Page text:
Mr. Keiser identified China’s unique control over its market through tariffs, credit, and market manipulation. Unlike any other economy of similar size, its unique control positions China perfectly to advance its interests in innovation. Given that China is the United States’ biggest geopolitical competitor, China poses a serious threat to national security. Mr. Keiser pushed back against Judge Rader’s equal competitor view of China. He cited cases from both the United States and Poland where Huawei was found to have committed espionage and theft of competitors’ patents. Regardless of how China arrived at its current state, he said that Chinese 5G networks are not trustworthy due to consistent exploitation of foreign patents.

Ms. Brown voiced her concerns regarding the impulse to respond to China’s action by nationalizing 5G. She suggested optimizing regulation by removing the fragmented regime currently impeding innovation. The hands-off approach of Congress has facilitated longstanding U.S. leadership in innovation, and unprecedented congressional involvement would only harm American innovators. Ms. Brown framed Mr. Keiser’s point about the trustworthiness of Chinese 5G equipment and networks as a question of government intervention. Assuming these networks cannot be trusted, she asked how much the government should intervene to address the problem. In response to Dr. Putnam’s proposal of government-subsidized basic research, Ms. Brown argued that the focus should be real-world research and development with telecommunication carriers.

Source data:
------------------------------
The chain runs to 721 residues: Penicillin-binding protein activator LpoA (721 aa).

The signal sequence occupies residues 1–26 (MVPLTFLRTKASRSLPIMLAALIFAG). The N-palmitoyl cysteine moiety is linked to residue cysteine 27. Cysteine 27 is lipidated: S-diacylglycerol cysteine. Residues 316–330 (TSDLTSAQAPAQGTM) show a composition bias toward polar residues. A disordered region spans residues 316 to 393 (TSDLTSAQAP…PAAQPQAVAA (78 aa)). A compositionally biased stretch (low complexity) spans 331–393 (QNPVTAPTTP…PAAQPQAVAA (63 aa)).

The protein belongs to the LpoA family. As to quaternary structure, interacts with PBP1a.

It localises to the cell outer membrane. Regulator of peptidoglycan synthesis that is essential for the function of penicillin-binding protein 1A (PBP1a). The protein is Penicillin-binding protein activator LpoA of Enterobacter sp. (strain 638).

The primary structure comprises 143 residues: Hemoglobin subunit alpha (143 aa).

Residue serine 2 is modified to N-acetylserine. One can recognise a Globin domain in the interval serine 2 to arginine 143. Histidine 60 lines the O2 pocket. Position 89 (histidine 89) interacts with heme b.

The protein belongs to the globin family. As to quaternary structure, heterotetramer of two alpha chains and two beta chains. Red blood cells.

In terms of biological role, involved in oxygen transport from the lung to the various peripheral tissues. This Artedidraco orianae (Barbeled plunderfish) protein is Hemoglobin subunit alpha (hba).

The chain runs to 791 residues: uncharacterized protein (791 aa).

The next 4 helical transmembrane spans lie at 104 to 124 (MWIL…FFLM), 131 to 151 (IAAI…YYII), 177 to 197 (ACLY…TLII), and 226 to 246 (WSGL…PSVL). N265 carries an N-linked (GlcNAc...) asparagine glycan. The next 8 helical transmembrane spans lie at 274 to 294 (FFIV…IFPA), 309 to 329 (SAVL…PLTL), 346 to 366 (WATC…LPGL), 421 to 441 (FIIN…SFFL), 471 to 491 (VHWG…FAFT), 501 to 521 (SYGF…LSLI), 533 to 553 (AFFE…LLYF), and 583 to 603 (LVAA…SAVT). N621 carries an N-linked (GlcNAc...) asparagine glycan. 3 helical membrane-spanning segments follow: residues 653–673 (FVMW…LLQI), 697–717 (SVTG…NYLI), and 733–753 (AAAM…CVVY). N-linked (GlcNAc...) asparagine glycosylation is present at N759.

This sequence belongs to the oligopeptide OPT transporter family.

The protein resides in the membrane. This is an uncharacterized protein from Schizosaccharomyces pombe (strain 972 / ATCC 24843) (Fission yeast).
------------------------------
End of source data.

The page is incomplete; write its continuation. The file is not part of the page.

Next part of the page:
Ms. Brown warned that, specifically relating to 5G standard setting, the government must be careful to expend influence in its natural spheres. The 3rd Generation Partnership Project (3GPP) is a private sector, global body that leads the development of standards in 5G technology. As a global private sector organization, the federal government, in the form of the Department of Defense, has no business influencing 3GPP policy. If any government activity is warranted, she continued, it should incentivize more private American businesses to participate in and influence private organizations like 3GPP.

All the panelists agreed that the focus should be on American policy promoting domestic innovation as opposed to overreacting to the imposing threat of China. Foremost on policy makers minds must be preserving and promoting innovation from garage inventors to Qualcomm. However, Mr. Keiser stated that the scale of theft of intellectual property by China is too large to be ignored. Congressional protection in the form of laws such as the CHIPS Act, a bill to incentivize and subsidize research into semiconductors, is necessary.


CPIP Executive Director Sean O’Connor and CPIP Deputy Director Joshua Kresh closed out the two-day conference by thanking all of the moderators, panelists, and attendees for making the conference such a huge success. They also thanked CPIP staff members, including Kristina Pietro, Devlin Hartline, and Mary Clare Durel, for working behind the scenes and the generous sponsors of the conference whose financial support made it possible.